For as long as we have had struggling schools in America's cities, there have been efforts to turn them around. Those of us committed to equal opportunity have always believed that education gives students a foothold on the ladder to success. Yet recent studies show the role of education as a force for equality is threatened.
Research at Stanford University found that the gap in test scores between affluent and poor students increased by 40 percent in the past 50 years, while a University of Michigan study found that the disparity in college completion rates increased by 50 percent since the 1980s.
These trends do not bode well for the more than 20 percent of children who live below the official poverty line, including a third of African American children. While there's room for improvement in almost every school, we clearly need to focus on those schools with high concentrations of poor students who have not been getting the education they need and deserve.
Instead of playing the blame game, local teachers unions are stepping up to the challenge of raising academic performance in these schools. I know this because I have seen it in schools across the country, including those that are part of the National Education Association's Priority Schools Campaign.
Last year I visited Romulus Middle School just outside Detroit, an NEA Priority School that had struggled for many years. Its student population -- 62 percent African American, 75 percent eligible for free and reduced lunch -- resembles that found in many urban centers.
Romulus was named one of the lowest achieving schools in the state by Michigan's Department of Education. The unflattering label followed the students' consistently low scores on state tests, yet failure was not "The Romulus Way" -- school officials' values were steeped in responsibility and resourcefulness.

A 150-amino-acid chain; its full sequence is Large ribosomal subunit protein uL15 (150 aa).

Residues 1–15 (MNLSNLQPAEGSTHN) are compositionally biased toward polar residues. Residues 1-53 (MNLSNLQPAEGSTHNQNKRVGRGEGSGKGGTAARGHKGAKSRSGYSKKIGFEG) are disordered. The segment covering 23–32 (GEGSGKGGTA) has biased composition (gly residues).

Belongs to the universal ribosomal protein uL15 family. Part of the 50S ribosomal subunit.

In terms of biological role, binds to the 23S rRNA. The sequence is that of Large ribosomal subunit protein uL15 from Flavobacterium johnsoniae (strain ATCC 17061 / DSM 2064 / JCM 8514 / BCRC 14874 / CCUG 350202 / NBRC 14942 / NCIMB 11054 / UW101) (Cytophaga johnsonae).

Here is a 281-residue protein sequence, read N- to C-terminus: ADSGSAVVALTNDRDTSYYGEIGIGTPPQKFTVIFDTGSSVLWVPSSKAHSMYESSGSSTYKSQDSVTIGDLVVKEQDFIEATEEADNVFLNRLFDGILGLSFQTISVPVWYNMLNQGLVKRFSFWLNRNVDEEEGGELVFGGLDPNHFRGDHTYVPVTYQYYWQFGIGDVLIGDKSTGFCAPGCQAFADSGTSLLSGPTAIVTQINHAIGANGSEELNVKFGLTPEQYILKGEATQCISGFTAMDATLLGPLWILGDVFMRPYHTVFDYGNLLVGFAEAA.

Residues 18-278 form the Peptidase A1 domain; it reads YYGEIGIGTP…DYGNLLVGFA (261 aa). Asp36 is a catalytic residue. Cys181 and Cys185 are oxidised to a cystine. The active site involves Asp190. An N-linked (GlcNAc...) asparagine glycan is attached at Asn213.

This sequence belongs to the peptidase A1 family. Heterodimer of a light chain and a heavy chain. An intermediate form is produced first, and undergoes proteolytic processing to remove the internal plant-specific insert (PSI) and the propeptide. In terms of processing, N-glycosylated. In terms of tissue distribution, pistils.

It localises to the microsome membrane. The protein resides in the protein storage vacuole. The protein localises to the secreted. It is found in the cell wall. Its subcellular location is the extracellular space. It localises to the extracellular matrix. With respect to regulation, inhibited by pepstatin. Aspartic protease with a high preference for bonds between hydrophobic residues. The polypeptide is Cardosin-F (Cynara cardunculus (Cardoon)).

In the summer of 2010, Romulus was one of 28 Michigan schools to receive a federal School Improvement Grant (SIG), funds targeted to low-performing schools under the American Recovery and Reinvestment Act.
The infusion of cash was important -- for new technology, revamping instruction and teacher training. But what really put the transformation effort over the hump was the collaborative efforts of teachers, administrators and the community.
When I toured Romulus Middle School in September here's what I found:
After countless grand policy initiatives, and decades of education reforms and gusts of innovation, here is the lesson I think we can draw: the only way to turn around struggling schools is to work together -- by demanding concrete changes that make low student achievement totally unacceptable for any group of students.
Done right, this approach can not only help students in so-called "failing" schools, but is a scalable strategy for fixing America's troubled urban school systems. It's hard work, and the transformation won't happen overnight, but that's all the more reason to get started as soon as possible.
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